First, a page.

Infected Pierced Ears in Childrenby Erin Schreiner
While earrings can make your little girls' ear lobes more beautiful, if they are untended to, these piercings can become a source of infection. To ensure that your child's earrings remain a thing of beauty, and not a source of pain, check her ears for infection regularly. If your child is old enough to monitor her own ear health, allow her to play a part by teaching her both how to spot, and how to avoid, ear piercing-related infections.
Danger of Pierced Ear Infections
Pierced ears that become infected are usually just a minor annoyance; however, if left untreated, they can pose a serious health risk to children. If you immediately identify, and tend to, infection, your child's ears will likely heal with relative ease. If you do not, the infection will continue to get worse and -- in extreme causes -- may even seep into the blood and spread throughout the body.
Signs of Infection
The first sign of pierced ear infection in children is generally mild redness radiating out from the piercing location. This redness is often accompanied by minor swelling. As infections increase in severity, this redness and swelling may be joined by pus that seeps from the sight of the piercing.
In some cases, piercing infection is not due to lack of care but instead to metal allergy. When your child initially has her ears pierced, the starter earrings should have gold posts because gold is the metal least likely to initiate an allergic reaction. Once she starts to change her earrings, monitor her earring use carefully. If she frequently gets an infection after wearing a certain pair of studs, it could be an indication that she is allergic to the metal from which the earrings are made. If you notice this, discontinue use of the earrings in question and stick to hypoallergenic or pure gold options to prevent future infection.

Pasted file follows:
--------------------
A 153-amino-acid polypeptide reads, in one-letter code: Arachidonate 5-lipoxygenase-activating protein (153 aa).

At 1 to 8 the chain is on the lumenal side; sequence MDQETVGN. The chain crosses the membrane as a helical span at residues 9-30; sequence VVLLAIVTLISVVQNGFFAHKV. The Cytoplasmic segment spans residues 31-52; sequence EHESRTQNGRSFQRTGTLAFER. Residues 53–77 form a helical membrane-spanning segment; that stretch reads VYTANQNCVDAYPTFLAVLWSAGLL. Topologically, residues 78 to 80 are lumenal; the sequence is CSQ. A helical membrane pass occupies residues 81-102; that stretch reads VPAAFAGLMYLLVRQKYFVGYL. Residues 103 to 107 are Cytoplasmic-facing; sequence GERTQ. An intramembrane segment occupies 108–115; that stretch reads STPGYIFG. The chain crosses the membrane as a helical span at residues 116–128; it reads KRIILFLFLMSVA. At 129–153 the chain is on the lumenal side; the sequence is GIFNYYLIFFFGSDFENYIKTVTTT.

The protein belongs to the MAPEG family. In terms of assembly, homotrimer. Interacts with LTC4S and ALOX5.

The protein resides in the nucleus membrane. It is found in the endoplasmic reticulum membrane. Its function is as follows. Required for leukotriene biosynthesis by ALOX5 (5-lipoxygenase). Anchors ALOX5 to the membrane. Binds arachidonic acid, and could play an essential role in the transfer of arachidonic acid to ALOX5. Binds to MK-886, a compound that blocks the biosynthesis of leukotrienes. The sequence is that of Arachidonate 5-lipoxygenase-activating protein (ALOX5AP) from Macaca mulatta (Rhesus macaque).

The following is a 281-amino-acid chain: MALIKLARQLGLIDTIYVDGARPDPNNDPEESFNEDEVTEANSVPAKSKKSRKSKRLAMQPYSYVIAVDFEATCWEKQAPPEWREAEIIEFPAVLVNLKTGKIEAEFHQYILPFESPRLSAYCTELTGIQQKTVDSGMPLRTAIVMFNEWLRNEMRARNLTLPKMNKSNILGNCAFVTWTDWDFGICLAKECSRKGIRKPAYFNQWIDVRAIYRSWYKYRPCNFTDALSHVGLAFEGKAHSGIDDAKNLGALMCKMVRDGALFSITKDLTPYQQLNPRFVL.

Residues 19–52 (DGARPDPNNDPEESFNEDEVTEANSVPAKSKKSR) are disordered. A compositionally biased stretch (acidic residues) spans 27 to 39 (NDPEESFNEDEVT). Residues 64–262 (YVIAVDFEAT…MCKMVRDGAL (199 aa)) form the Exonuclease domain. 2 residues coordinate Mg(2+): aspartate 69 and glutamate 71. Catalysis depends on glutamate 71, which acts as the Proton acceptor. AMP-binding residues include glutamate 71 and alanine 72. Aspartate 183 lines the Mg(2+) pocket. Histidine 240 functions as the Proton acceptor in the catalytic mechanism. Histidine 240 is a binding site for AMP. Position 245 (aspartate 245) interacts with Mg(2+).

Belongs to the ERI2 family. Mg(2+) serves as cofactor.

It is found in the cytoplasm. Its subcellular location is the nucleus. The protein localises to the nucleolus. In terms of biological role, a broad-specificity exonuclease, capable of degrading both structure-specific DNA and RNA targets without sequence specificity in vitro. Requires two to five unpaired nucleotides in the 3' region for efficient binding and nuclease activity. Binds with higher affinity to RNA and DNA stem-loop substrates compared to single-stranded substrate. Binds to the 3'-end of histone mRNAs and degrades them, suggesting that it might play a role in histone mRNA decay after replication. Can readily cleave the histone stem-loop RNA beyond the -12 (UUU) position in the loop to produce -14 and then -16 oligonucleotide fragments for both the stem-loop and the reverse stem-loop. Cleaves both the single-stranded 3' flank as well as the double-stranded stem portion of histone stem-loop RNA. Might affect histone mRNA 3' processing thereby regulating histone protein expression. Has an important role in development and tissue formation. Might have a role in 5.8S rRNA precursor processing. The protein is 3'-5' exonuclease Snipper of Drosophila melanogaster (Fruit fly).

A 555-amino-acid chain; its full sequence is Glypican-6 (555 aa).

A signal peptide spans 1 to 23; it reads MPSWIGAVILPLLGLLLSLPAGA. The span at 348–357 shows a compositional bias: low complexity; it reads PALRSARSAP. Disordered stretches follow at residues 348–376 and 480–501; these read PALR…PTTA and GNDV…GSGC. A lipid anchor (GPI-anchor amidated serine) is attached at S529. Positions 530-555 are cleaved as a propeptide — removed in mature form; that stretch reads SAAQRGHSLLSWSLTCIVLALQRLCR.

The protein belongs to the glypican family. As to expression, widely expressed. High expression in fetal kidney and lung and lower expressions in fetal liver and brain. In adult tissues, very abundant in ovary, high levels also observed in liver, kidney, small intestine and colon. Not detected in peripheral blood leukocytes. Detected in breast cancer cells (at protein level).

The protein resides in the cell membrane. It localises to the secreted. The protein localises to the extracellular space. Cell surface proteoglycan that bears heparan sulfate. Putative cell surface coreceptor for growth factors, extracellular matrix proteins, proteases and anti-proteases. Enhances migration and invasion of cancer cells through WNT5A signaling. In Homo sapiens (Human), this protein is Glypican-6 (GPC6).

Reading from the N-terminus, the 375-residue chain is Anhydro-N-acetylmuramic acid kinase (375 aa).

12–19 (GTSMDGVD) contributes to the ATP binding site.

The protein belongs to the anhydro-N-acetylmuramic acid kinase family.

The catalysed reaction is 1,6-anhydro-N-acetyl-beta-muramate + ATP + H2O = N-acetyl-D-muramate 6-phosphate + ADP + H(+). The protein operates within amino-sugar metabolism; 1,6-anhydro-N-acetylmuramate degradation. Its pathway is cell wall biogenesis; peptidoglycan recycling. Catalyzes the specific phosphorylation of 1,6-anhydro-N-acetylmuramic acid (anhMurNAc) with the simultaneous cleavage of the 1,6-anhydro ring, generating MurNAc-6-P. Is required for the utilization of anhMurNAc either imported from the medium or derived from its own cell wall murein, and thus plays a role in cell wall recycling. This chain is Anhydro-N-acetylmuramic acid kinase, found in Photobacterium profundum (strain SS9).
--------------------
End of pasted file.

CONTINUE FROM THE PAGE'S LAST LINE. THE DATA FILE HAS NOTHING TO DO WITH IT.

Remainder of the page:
Ear piercing infection generally occurs when germs manage to enter the piercing cavity. By exercising care, you can likely prevent this. Instruct your child to wash her hands before she touches her earrings, and you do the same. Regularly treat the lobes with rubbing alcohol or antibiotic ointment, using a cotton ball or swab to apply this preventive medication. To ensure proper healing of newly pierced ears, rotate the earrings regularly using your freshly cleaned hands.
If your child's ears become infected, it is likely no cause for alarm. You can treat a mild infection by applying rubbing alcohol several times a day with a cotton swab or cotton ball. If the infection becomes more severe, or does not subside after treatment, contact your child's pediatrician. This health care professional may prescribe an antibacterial ointment for treatment of the infected area.
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